First of all, the starters finally appear to be jelling after more than a year together, and when it works, they are going to be really hard to beat. Even when Donovan Mitchell and Bogdanovic have struggled this season, the Jazz have enough depth with Conley and Rudy Gobert to provide in the starting lineup.
Against the Clippers, the bench play of Joe Ingles and Derrick Favors carried the Jazz the rest of the way.
Against the Spurs, Mitchell and Bogdanovic had the hot hands, while Jordan Clarkson carried the second unit.
I think solidifying those eight guys (add Royce O’Neale in with the starters) are the top two priorities for the Jazz this season. Then it gets into who gets those minutes as the ninth man. Right now it’s been Georges Niang due to his added spacing, but if Harrison can prove his defense and shooting from last season are real, he might be able to carve out a spot as well.
It would be ideal if the Jazz knew what to expect from him come the postseason when they are almost sure to be matched up with one of Damian Lillard, Chris Paul, Devin Booker, James Harden, Jamal Murray, or Steph Curry in the first round.
With how reliant the Jazz may be on older players for post season success + a condensed schedule, do you foresee the team load-managing their players throughout the season at some point?
— Tommy Newell (@the__toe) January 4, 2021
Anderson: I suspect they will with the amount of travel and back to backs that they will face throughout the season. It just makes sense to try to steal a few days off for Mitchell, Gobert, and Conley at certain points throughout the season considering the depth they have.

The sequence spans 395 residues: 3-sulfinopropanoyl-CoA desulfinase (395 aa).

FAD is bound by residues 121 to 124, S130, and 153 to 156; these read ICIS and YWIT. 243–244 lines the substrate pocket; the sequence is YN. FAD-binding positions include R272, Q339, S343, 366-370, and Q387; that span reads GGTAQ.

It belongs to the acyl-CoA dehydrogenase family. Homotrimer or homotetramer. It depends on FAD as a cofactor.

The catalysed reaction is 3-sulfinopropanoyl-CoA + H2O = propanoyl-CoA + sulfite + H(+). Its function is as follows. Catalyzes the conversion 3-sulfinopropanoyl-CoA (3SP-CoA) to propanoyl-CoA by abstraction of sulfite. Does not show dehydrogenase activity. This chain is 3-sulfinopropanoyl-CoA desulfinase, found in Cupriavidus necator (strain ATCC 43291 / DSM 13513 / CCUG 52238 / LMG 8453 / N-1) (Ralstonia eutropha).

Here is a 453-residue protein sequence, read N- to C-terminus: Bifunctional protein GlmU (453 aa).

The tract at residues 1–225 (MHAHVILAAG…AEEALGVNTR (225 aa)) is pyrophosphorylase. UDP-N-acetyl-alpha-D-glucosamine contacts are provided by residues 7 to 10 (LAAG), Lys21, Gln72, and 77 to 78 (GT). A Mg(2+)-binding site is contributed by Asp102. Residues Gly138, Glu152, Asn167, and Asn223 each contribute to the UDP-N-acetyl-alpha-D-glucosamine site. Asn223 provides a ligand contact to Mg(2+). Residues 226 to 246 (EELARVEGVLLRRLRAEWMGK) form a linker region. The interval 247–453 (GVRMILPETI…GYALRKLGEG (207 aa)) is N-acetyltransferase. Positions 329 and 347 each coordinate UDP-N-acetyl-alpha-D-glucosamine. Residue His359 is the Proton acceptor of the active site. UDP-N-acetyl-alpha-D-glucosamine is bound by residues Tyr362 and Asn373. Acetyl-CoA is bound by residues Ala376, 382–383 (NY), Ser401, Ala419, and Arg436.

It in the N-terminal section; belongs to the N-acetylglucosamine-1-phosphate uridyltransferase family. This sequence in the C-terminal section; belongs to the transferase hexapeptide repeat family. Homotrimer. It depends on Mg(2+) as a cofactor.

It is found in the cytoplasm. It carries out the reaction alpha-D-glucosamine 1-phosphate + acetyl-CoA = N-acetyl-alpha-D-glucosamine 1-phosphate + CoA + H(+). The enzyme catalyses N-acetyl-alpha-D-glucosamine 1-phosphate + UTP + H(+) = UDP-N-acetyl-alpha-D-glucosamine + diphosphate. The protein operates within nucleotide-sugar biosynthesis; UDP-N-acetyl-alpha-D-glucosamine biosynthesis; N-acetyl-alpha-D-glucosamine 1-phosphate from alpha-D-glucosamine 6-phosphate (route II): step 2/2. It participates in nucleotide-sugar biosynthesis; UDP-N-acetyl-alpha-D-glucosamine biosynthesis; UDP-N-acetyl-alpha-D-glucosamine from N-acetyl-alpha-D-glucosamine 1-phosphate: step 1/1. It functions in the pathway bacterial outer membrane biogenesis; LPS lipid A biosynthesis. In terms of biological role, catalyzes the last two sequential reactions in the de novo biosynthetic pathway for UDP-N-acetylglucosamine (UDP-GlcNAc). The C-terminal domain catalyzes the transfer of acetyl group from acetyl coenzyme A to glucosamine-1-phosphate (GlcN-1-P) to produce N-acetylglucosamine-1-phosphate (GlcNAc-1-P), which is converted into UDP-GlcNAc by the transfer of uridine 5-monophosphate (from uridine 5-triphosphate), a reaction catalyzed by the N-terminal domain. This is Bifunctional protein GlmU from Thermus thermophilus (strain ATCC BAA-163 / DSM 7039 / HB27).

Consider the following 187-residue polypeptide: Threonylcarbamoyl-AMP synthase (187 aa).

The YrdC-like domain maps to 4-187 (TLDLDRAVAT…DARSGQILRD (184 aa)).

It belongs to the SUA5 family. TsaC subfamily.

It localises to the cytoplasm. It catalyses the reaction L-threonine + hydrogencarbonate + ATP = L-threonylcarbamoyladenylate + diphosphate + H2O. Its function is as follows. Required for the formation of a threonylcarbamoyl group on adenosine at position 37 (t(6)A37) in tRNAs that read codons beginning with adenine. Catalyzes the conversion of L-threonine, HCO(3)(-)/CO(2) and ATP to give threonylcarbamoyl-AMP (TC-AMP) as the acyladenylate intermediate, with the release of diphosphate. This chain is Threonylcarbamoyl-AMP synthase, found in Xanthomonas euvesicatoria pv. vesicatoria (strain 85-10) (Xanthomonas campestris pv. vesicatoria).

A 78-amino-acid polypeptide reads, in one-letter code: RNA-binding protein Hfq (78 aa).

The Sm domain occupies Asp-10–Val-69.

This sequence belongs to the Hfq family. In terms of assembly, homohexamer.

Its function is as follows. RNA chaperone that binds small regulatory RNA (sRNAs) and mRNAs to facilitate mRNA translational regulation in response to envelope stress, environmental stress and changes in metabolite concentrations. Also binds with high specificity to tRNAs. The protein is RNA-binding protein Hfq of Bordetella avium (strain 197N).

However, Snyder has had opportunities to do it in the past and hasn’t really used the change very often, so it might not be in his MO. He’s a pretty big believer and using every opportunity you can to improve and learn something new.
In regards to Harrison, resting one of Conley, Michell, or Clarkson on different nights throughout the year might give Snyder a good option to play the fourth-year guard in real rotational minutes.
Will jazz sign someone to there 15th man
— Miles Newby (@newbymiles89) January 4, 2021
Anderson: I would bet the Jazz leave it open through the trade deadline in case they decided to dump salary to get under the luxury tax.
The Jazz could conceivably trade one of their higher-priced roster players, but due to salary matching restrictions, they could be required to take back two players in exchange for whoever they send out.
With a roster spot open, they wouldn’t have to cut another player on the roster to take back the player in the trade.
Am I imagining it, or is JC's defense better this year. He always tried hard, but made bad decisions a lot. I don't think I've seen that as much this year
— Matt Miller (@Matt9204) January 4, 2021
Anderson: You’re right that he has always competed hard, Snyder has mentioned that several times.
It felt to me early in the season that he was still missing some rotations, and after a perimeter player would get an open look from three Clarkson would recognize that he was a step slow as a help defender. But that can apply to every defender in the NBA.
He does have the team’s fourth-best defensive rating at 100.3, but it’s probably too early in the season to think those mean a lot, though it does support what you’ve seen.
Last year Clarkson had the worst defensive rating of any real rotation player on the team, so seeing that improve is a good sign.